Northwestern University and Evanston's Only Daily News Source Since 1881

The Daily Northwestern

Northwestern University and Evanston's Only Daily News Source Since 1881

The Daily Northwestern

Northwestern University and Evanston's Only Daily News Source Since 1881

The Daily Northwestern

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Indie play creates bare, ‘4-D’ realism

The play just wouldn’t have been the same if the toilet hadn’t flushed.

Communication senior Michael Kessler brought Amsterdam’s Red Light District to Evanston’s Cafe Ambrosia Friday and Saturday with “Red Light Winter,” an Adam Rapp play that Kessler staged independent of any Northwestern student theater groups. As such, Kessler said, the extraneous clatter and accidental noises helped reinforce the play’s realism.

“We’re lucky, because our play is set in a hostel and an apartment,” he said.

In one scene, a toilet flushed on the floor above as two characters discussed intestinal disease. Communication junior and audience member Dave Collins said the inadvertent noises made it a “4-D production,” especially when some of them coincided with the script.

“The set looked good, even when the ambient noises were rattling. It helped the show get what it was going for,” Collins said.

Communication senior Mark Kendall, the play’s producer, said the atmosphere of Cafe Ambrosia fit the atmosphere of the play.

“The play is stripped-down and bare,” Kendall said. “And (Cafe Ambrosia) is stripped-down and bare and has more of an intimate setting.”

Manini Gupta, a Communication senior who played the prostitute Christina, said she doesn’t think the play would have had the same effect had it been performed “in a huge auditorium in front of 1,000 people.”

“When you’re that close, when you can see every movement, every glance, every gesture; it’s more like film,” Gupta said. “It puts the actors and the audience in a much more vulnerable place.”

Staging a production independently of established NU theater groups presented its own unique challenges and advantages, Kessler said.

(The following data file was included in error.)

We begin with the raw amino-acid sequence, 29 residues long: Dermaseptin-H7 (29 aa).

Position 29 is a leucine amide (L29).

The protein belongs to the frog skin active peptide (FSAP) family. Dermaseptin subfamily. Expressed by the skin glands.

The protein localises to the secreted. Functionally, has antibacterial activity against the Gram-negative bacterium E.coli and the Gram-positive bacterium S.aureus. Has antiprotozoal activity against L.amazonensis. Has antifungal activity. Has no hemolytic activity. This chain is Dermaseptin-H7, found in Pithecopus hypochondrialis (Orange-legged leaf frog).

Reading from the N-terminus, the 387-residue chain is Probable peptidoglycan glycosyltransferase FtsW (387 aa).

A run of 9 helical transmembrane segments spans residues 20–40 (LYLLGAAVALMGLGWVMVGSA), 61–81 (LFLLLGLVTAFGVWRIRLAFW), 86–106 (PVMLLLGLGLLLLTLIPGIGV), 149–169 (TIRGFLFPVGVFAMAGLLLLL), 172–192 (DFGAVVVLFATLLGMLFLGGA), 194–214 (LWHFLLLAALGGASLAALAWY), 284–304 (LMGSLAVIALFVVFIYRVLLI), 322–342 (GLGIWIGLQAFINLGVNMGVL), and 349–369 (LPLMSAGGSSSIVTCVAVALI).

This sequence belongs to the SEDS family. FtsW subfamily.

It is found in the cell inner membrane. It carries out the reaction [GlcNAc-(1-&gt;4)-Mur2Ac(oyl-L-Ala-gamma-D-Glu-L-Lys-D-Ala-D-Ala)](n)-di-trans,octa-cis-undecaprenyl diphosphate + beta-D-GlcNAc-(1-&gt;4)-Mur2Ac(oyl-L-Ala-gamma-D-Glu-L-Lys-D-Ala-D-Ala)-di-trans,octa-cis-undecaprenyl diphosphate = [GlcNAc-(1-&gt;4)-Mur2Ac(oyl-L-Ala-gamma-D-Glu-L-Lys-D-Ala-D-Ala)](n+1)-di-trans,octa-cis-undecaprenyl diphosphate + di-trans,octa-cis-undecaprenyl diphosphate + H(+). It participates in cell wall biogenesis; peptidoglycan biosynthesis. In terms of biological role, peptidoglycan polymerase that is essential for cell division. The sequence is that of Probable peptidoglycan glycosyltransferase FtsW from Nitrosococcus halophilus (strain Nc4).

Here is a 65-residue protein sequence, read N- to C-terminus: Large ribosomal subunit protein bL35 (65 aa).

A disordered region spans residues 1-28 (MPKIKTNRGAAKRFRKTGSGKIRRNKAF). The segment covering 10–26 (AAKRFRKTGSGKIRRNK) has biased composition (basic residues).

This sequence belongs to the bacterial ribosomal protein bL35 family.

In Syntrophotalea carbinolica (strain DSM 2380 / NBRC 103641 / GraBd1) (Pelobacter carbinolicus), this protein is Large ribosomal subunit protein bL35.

The cast and crew raised money by writing parent letters, holding a bake sale and soliciting gifts from Evanston businesses, said Kessler, who also applied for funding from the Dean’s Advisory Council in the School of Communication to offset some of the play’s costs.

Kessler said he was happy to pull together a team at shorter notice than most on-campus productions.

“There’s not a shortage of people like that at NU, who want to just play,” he said. “That’s what we’re doing, we’re playing … (I said) I want to do this play, and I want to do it now. That’s what doing it independently has allowed.”

Sex, attempted suicide and drugs were featured in the story line, but Kessler said the play is all about relationships and “the need to connect with another person.”

“Those are elements that are in the text, but I think they exemplify the measures that the characters will take to fulfill their emptiness or to relate to each other,” he said. “It could be an indictment of the culture or what have you, or an honest representation of just some human behavior.”

Gupta said she thought some people might not have been able to see past the provocative content.

“The only thing is that I did not tell my parents to come,” she said. “I don’t really mind who else came to see it, but as long as my mom and dad weren’t there, I was fine.”

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Northwestern University and Evanston's Only Daily News Source Since 1881
Indie play creates bare, ‘4-D’ realism